Editor’s Note: BriarPatch is glad to provide our readers with both sides in the present disagreement between Trans Fair USA and Equal Exchange on how best to pursue their common goal — fair trade. Gaining a full understanding of the situation from this vantage point is difficult, and those concerned are encouraged to continue reading about developments in the issue.
Dear BriarPatch Community,
As a Nevada City native, long time supporter and customer of BriarPatch, and current Fair Trade USA employee, I am disheartened to see your post about Fair Trade USA and Equal Exchange. I understand that this is a time of great confusion for many, but I hope that you will take a few moments to learn more about Fair Trade USA’s recent decision to begin, slowly and carefully, extending the benefits of Fair Trade to far more impoverished coffee farmers and workers around the world — people that have previously been excluded from Fair Trade because their farm structure does not fit into the traditional cooperative model. Without hearing both sides of the story, it’s difficult to make fully informed purchasing decisions. A one-sided debate can only jeopardize the 1.5 million farmers and workers around the world who benefit from the sale of so many of the Fair Trade Certified products sold in your (our) store.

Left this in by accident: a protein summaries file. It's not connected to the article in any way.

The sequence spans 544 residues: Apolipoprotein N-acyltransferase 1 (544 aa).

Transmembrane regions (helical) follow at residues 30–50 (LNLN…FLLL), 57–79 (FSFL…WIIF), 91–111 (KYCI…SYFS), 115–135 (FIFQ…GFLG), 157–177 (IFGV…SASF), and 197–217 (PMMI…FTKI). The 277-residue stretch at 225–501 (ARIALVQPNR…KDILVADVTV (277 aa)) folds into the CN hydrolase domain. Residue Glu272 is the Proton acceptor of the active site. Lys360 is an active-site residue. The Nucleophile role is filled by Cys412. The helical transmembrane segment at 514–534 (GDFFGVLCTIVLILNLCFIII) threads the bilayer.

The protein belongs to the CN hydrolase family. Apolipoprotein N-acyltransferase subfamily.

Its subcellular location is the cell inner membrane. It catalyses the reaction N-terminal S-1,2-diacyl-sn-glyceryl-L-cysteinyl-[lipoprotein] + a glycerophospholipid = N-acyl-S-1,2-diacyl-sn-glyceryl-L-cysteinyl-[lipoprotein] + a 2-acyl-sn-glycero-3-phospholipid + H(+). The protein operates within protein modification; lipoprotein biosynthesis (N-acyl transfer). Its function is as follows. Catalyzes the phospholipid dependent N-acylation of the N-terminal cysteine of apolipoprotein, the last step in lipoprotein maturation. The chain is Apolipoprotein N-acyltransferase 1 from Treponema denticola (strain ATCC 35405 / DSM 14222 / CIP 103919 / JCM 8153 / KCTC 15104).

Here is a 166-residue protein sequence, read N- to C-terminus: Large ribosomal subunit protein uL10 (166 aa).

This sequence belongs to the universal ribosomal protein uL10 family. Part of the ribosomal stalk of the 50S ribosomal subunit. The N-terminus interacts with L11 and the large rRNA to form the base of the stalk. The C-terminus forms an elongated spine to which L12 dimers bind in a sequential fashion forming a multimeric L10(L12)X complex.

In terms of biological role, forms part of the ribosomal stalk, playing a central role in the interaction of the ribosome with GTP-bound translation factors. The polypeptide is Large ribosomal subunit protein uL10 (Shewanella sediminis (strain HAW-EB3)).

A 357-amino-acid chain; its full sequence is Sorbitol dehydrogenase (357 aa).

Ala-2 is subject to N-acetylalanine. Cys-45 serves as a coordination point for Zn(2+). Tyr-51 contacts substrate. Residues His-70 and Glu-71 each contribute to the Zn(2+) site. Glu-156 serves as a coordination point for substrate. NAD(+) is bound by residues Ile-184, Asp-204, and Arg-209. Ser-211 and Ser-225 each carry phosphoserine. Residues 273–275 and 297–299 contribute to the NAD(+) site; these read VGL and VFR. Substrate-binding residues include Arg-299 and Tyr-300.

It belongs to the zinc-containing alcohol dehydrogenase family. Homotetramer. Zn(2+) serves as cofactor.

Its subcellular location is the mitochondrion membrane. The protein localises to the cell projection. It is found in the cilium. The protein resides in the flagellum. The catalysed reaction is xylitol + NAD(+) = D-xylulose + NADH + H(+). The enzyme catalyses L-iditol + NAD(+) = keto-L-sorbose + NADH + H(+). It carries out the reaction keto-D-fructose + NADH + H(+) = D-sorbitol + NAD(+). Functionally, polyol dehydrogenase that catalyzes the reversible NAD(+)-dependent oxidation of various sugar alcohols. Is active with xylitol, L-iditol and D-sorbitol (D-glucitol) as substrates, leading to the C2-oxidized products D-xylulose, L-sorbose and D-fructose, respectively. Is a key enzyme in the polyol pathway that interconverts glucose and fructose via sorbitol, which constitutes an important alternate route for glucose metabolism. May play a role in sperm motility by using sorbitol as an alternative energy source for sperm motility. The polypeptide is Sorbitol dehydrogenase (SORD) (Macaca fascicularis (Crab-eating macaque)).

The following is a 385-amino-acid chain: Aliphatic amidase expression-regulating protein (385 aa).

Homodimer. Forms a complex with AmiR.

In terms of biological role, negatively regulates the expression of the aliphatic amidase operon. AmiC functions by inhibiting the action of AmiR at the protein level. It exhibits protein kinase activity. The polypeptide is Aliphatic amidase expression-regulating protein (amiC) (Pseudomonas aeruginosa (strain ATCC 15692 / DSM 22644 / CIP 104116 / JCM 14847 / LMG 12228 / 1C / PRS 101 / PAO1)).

First and foremost, we greatly respect the work of Equal Exchange; they have done so much to help build the Fair Trade movement in the United States, and they remain a valued licensed partner of Fair Trade USA in coffee and cocoa. At the end of the day, we are all here to achieve the same mission — to alleviate poverty through trade. Yet we also recognize that there are many voices in the Fair Trade system, and varying perspectives on how to achieve our common mission.
Equal Exchange, one voice in the global Fair Trade movement, focuses their work primarily on small farmers organized into cooperatives. The same is true of Fair Trade USA. We too stand strong with the small-scale farmer. The vast majority of our business has always been and will remain within the cooperative sector. Still, with 2 billion people living on less than $2 a day, and the fact that less than 10% of all global coffee production comes from cooperatives, we believe that Fair Trade simply can and must do more, that it must work for more people if we ever hope to make a significant dent in global poverty.
In its current form, Fair Trade principles are applied somewhat inconsistently. In some product categories, like coffee, Fair Trade certification is limited to cooperatives, while in other categories, like bananas and tea, workers on large farms can become certified. Fair Trade USA is working to eliminate these inconsistencies, which exclude so many from the benefits of Fair Trade. Beginning in coffee, we are adapting existing Fair Trade standards from the above categories, and applying them to farm workers on large farms as well as independent smallholders (small-scale farmers who, due to geographic, religious, cultural, or economic barriers, cannot form or join a cooperative). Through this more inclusive model, Fair Trade USA can potentially reach millions more farmers who are currently excluded from the system.